Now, these weren't the greatest crawfish in the world. They were Chinese (not Gulf), previously frozen, already cooked, and in fact many were still half-frozen. But they were the first crawfish I'd had access to since the wedding, so who cares?

So to make the most of them, I removed the tail meat and used the shells to make broth. I put all the shells and the heads in a big pan, filled it with water, brought it to a boil, and then let it simmer for a while. I strained out the shells and used some of the broth to make the rice.

Then in a separate pan, I made a roux (one cup vegetable oil, one cup flour, whisk together and keep stirring over medium heat until the mixture turns brown) and added three chopped shallots (one onion would work, too), several chopped cloves of garlic, and one big chopped green pepper. Let that cook down a bit, adding broth as needed (be sure to stir well after adding the broth). Then add seasonings--a bay leaf, cayenne pepper, cumin, salt, and so forth. Add the reserved crawfish meat and lots of chopped parsley at the last minute, and serve hot over rice.

(I had some broth left over. I froze it for later.)

Tuesday, September 14, 2010

Spaghetti with scallops, sundried tomatoes and toasted pine nuts

Some random observations about Boston vs. San Diego, now that I've had a chance to go grocery shopping in Boston:

1. Booze is way, WAY more expensive.
2. But seafood is fresh, abundant, and cheap.
3. Bacon is more expensive.
4. Lemons and limes are more expensive. (Duh.)
5. But gas is cheaper, by about 40 cents a gallon.
6. Still can't find grits.

Naturally the first thing I did upon entering a Boston-area grocery store was head straight for the seafood counter, whereupon I bought three pounds of shell-on crawfish and a pound of fresh bay scallops. Our first dinner in Massachusetts was spaghetti with bay scallops, sundried tomatoes and toasted pine nuts.

1 lb bay scallops
two handfuls chopped sundried tomatoes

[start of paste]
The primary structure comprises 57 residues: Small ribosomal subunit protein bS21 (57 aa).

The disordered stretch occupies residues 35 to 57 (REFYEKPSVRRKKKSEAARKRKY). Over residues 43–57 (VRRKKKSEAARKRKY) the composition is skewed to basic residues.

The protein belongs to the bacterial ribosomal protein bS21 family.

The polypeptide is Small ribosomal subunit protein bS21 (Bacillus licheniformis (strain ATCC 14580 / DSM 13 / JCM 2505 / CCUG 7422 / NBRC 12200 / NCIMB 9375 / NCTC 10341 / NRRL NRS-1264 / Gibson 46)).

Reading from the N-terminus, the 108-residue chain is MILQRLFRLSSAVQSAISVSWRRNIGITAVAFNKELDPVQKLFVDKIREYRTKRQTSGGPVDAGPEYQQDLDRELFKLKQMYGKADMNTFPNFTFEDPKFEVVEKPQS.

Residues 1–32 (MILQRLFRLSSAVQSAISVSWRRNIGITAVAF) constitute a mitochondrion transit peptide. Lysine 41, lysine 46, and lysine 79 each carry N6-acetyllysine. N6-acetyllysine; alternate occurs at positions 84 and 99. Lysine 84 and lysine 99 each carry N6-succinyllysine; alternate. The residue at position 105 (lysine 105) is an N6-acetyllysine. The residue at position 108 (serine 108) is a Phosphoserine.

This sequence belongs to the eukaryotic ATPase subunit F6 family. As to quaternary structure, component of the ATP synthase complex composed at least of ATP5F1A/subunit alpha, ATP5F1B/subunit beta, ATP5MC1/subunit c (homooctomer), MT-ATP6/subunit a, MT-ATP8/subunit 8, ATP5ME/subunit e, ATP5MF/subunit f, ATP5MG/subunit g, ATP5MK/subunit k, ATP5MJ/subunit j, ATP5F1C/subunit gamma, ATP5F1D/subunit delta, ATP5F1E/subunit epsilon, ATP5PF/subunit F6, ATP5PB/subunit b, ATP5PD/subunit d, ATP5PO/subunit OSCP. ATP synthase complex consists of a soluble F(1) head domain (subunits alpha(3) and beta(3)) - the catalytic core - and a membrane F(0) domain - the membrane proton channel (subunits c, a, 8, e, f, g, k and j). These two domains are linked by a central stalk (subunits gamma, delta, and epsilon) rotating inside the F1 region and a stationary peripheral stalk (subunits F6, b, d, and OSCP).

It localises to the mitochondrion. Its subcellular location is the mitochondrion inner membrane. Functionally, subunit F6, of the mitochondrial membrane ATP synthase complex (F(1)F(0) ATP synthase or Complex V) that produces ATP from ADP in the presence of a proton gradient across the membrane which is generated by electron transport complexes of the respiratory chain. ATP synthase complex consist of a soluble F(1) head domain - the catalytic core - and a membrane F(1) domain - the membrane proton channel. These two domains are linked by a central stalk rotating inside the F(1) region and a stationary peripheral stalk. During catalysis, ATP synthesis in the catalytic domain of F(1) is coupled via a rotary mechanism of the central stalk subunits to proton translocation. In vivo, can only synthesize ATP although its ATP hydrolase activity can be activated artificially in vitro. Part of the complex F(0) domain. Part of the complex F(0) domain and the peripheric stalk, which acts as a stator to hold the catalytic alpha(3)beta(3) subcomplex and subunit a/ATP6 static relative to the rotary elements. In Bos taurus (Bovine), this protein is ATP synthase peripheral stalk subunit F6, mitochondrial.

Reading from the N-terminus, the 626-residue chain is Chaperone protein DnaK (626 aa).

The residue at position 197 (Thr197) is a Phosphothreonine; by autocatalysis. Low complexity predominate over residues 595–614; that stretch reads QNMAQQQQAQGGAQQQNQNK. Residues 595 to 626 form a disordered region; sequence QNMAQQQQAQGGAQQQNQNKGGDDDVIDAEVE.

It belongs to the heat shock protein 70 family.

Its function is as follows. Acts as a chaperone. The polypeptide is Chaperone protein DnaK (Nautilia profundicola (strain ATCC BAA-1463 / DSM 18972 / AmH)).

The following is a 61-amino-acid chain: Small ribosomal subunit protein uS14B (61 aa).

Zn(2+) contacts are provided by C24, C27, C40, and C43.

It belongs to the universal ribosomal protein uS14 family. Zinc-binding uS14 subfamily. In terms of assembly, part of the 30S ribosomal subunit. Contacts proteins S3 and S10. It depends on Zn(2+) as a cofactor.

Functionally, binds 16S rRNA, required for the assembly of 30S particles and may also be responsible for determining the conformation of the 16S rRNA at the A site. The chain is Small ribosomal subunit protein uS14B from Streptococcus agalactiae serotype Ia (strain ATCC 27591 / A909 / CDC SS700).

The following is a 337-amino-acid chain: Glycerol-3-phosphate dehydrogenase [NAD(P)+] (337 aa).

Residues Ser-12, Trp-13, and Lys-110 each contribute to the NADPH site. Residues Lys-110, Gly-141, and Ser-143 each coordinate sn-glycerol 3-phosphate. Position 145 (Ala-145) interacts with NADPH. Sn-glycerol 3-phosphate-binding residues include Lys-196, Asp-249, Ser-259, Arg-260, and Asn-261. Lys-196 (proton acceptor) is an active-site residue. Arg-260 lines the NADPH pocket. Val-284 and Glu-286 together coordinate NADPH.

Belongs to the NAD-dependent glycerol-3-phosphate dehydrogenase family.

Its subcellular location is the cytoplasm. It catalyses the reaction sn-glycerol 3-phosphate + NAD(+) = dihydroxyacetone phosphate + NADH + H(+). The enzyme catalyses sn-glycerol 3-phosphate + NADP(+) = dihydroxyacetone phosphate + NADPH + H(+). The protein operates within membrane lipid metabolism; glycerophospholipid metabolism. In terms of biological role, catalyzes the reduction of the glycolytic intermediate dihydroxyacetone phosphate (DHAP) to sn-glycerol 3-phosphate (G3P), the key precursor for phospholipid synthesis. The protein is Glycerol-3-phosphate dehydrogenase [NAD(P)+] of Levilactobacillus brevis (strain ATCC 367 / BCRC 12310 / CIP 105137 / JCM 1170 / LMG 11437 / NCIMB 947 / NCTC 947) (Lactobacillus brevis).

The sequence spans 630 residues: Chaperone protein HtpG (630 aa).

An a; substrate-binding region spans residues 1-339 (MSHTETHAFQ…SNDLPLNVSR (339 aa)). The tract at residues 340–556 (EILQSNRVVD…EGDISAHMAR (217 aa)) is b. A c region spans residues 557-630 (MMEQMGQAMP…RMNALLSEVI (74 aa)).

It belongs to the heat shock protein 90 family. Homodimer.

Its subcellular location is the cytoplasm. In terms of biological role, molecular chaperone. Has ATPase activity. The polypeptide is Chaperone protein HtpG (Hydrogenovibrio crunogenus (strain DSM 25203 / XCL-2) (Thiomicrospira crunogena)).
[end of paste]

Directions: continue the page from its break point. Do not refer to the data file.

four handfuls chopped fresh roma tomatoes
one handful pine nuts, toasted
one handful chopped fresh parsley
parmesan cheese
olive oil
1 chopped onion
a few chopped garlic cloves

Cook the spaghetti. Toast the pine nuts in the oven. Meanwhile, saute the onion and garlic in a little olive oil. Add tomatoes (all) and cook down for a few minutes. Add the scallops, with juice, and immediately turn off the heat. Drain the spaghetti, and pour about half or 3/4 cup of the cooking water into the skillet with the scallops. Add the spaghetti and parsley, and mix well. Serve with parmesan and a sprinkling of good salt.

Monday, September 13, 2010

We're here!

We've landed in Boston! Barely. After a week of moving cross-country, I'm happy to be anywhere that isn't a car.

Because moving cross-country in two weeks was such a pain in the ass, I've treated myself to a new 13 1/4-quart Le Creuset dutch oven (red) and a new, bigger Crockpot. You bet I'll be testing them out soon.

More tomorrow, after I recuperate.

Sunday, September 12, 2010

Wine from my collection: Cosentino Sangiovese 2006

Meh. That's my verdict on this wine: meh.

I've been sorting through my wine collection during the packing process, trying to bring as much as possible with me to our sixty days of temporary housing, rather than subject it to the whims of professional movers. Plus then I can drink it. But there's only so much room in our car, and we still have to take the remains of the pantry, our clothes, shoes, cats, etc. So there ended up being two boxes of wine/booze that I deemed necessary to daily living (the good stuff) and the rest that I could live without for two months.

Then, of course, there were about three bottles that couldn't fit into the wine that got packed, because there wasn't room. So I have to drink those before we leave.

This was one of them. I got it during BevMo's buy-one-get-one-for-five-cents sale, and I can't remember what I paid for the first bottle. Most definitely under $20, probably much less than that. I wasn't impressed. I wasn't unimpressed, either, it's perfectly fine for everyday drinking, but not something you'd showcase at a nice dinner party or bring out for celebrations. It's a little spicy, tannic, takes a while to open up.

Of course, consumed as I have been by moving, I may just be transferring my crankiness to the wine.